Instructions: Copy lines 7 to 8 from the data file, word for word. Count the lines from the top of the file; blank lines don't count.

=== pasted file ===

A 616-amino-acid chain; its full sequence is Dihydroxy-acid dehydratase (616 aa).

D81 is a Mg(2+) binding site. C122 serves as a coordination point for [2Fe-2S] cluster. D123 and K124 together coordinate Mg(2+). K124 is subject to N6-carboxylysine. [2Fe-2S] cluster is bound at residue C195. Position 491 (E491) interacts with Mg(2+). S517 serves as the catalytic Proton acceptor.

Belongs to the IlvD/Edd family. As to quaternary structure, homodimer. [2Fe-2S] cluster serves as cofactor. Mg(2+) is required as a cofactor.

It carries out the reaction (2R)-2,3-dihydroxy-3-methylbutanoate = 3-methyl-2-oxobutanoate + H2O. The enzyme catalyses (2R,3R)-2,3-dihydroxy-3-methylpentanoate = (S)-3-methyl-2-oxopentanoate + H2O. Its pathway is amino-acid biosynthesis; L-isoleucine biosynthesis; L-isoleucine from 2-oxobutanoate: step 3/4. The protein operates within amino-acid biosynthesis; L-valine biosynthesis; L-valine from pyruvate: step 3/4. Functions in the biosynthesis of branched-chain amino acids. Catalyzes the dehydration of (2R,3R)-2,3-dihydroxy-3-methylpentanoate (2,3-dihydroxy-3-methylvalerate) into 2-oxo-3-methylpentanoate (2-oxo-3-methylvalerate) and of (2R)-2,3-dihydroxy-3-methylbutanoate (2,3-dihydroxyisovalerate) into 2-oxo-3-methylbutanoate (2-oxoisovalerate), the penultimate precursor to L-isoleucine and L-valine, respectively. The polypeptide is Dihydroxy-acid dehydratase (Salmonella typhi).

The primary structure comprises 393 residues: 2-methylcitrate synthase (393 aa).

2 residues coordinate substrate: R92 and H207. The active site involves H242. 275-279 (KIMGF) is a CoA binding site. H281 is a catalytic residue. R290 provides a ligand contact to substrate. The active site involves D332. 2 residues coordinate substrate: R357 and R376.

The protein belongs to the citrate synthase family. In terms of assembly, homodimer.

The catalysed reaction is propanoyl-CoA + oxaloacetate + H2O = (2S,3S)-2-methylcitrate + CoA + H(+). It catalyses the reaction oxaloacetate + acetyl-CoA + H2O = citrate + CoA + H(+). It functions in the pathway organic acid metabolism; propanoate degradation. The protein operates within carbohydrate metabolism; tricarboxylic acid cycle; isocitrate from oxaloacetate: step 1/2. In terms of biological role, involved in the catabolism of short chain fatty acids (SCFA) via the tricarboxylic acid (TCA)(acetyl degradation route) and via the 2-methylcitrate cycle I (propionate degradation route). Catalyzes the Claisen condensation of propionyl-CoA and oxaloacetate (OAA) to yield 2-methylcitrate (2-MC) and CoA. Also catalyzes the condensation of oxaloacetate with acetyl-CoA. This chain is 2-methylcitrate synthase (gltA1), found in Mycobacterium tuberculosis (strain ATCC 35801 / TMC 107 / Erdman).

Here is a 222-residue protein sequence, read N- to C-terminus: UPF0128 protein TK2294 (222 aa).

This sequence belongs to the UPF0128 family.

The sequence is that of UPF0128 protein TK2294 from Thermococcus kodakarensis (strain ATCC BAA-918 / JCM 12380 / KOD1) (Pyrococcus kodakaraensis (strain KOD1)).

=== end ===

The protein belongs to the citrate synthase family. In terms of assembly, homodimer.

The catalysed reaction is propanoyl-CoA + oxaloacetate + H2O = (2S,3S)-2-methylcitrate + CoA + H(+). It catalyses the reaction oxaloacetate + acetyl-CoA + H2O = citrate + CoA + H(+). It functions in the pathway organic acid metabolism; propanoate degradation. The protein operates within carbohydrate metabolism; tricarboxylic acid cycle; isocitrate from oxaloacetate: step 1/2. In terms of biological role, involved in the catabolism of short chain fatty acids (SCFA) via the tricarboxylic acid (TCA)(acetyl degradation route) and via the 2-methylcitrate cycle I (propionate degradation route). Catalyzes the Claisen condensation of propionyl-CoA and oxaloacetate (OAA) to yield 2-methylcitrate (2-MC) and CoA. Also catalyzes the condensation of oxaloacetate with acetyl-CoA. This chain is 2-methylcitrate synthase (gltA1), found in Mycobacterium tuberculosis (strain ATCC 35801 / TMC 107 / Erdman).